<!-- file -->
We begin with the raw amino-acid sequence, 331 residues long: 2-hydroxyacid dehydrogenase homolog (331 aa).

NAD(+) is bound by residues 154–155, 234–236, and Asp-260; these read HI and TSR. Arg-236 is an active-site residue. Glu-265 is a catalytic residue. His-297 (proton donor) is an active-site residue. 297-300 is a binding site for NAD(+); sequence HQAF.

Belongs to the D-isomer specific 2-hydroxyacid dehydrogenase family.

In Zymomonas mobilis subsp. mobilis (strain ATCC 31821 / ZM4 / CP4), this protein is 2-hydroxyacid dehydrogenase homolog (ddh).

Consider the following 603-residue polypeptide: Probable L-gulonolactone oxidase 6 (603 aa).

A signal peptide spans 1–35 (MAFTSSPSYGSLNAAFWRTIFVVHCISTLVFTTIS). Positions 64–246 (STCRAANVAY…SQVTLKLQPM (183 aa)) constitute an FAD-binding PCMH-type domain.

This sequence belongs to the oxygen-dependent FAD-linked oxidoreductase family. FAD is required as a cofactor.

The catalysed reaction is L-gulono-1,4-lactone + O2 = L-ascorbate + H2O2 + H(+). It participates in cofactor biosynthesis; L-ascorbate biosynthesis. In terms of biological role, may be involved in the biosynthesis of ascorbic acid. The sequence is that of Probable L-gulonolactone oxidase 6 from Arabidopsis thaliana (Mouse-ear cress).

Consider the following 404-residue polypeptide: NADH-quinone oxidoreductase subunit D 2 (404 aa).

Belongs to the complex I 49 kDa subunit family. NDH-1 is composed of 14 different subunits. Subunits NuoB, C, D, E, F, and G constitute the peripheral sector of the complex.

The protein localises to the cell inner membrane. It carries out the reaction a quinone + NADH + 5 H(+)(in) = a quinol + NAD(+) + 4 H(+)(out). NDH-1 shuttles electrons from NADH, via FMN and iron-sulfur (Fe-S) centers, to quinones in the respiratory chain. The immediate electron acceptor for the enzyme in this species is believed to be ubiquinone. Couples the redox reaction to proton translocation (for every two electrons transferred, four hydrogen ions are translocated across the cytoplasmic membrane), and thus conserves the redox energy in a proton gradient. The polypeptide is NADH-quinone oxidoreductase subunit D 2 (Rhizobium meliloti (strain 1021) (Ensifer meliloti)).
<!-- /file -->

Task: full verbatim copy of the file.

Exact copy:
We begin with the raw amino-acid sequence, 331 residues long: 2-hydroxyacid dehydrogenase homolog (331 aa).

NAD(+) is bound by residues 154–155, 234–236, and Asp-260; these read HI and TSR. Arg-236 is an active-site residue. Glu-265 is a catalytic residue. His-297 (proton donor) is an active-site residue. 297-300 is a binding site for NAD(+); sequence HQAF.

Belongs to the D-isomer specific 2-hydroxyacid dehydrogenase family.

In Zymomonas mobilis subsp. mobilis (strain ATCC 31821 / ZM4 / CP4), this protein is 2-hydroxyacid dehydrogenase homolog (ddh).

Consider the following 603-residue polypeptide: Probable L-gulonolactone oxidase 6 (603 aa).

A signal peptide spans 1–35 (MAFTSSPSYGSLNAAFWRTIFVVHCISTLVFTTIS). Positions 64–246 (STCRAANVAY…SQVTLKLQPM (183 aa)) constitute an FAD-binding PCMH-type domain.

This sequence belongs to the oxygen-dependent FAD-linked oxidoreductase family. FAD is required as a cofactor.

The catalysed reaction is L-gulono-1,4-lactone + O2 = L-ascorbate + H2O2 + H(+). It participates in cofactor biosynthesis; L-ascorbate biosynthesis. In terms of biological role, may be involved in the biosynthesis of ascorbic acid. The sequence is that of Probable L-gulonolactone oxidase 6 from Arabidopsis thaliana (Mouse-ear cress).

Consider the following 404-residue polypeptide: NADH-quinone oxidoreductase subunit D 2 (404 aa).

Belongs to the complex I 49 kDa subunit family. NDH-1 is composed of 14 different subunits. Subunits NuoB, C, D, E, F, and G constitute the peripheral sector of the complex.

The protein localises to the cell inner membrane. It carries out the reaction a quinone + NADH + 5 H(+)(in) = a quinol + NAD(+) + 4 H(+)(out). NDH-1 shuttles electrons from NADH, via FMN and iron-sulfur (Fe-S) centers, to quinones in the respiratory chain. The immediate electron acceptor for the enzyme in this species is believed to be ubiquinone. Couples the redox reaction to proton translocation (for every two electrons transferred, four hydrogen ions are translocated across the cytoplasmic membrane), and thus conserves the redox energy in a proton gradient. The polypeptide is NADH-quinone oxidoreductase subunit D 2 (Rhizobium meliloti (strain 1021) (Ensifer meliloti)).